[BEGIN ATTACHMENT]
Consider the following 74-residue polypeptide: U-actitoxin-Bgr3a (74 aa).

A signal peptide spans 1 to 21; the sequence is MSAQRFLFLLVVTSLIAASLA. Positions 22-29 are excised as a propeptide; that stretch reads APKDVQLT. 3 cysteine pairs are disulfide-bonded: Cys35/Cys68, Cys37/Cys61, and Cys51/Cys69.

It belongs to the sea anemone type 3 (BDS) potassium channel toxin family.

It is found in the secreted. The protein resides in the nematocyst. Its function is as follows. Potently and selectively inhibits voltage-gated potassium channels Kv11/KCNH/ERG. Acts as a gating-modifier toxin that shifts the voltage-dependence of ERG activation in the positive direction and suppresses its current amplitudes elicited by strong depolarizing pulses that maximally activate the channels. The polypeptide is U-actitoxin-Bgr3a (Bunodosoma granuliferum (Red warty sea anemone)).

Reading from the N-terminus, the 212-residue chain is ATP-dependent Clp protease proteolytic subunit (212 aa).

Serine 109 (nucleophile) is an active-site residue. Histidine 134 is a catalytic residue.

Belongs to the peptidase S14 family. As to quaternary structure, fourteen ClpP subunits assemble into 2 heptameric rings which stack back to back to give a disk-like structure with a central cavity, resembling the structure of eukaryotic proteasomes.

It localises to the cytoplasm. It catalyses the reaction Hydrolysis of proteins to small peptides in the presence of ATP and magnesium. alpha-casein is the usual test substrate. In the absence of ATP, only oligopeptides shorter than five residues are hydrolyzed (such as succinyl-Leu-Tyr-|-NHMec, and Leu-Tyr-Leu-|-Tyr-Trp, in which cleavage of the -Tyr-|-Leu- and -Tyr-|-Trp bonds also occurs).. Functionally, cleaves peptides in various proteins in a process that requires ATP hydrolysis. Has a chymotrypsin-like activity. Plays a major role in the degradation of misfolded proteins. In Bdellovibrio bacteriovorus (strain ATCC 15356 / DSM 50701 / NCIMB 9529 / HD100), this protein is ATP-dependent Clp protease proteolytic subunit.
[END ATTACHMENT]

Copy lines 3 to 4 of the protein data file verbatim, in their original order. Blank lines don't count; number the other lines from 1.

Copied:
It belongs to the sea anemone type 3 (BDS) potassium channel toxin family.

It is found in the secreted. The protein resides in the nematocyst. Its function is as follows. Potently and selectively inhibits voltage-gated potassium channels Kv11/KCNH/ERG. Acts as a gating-modifier toxin that shifts the voltage-dependence of ERG activation in the positive direction and suppresses its current amplitudes elicited by strong depolarizing pulses that maximally activate the channels. The polypeptide is U-actitoxin-Bgr3a (Bunodosoma granuliferum (Red warty sea anemone)).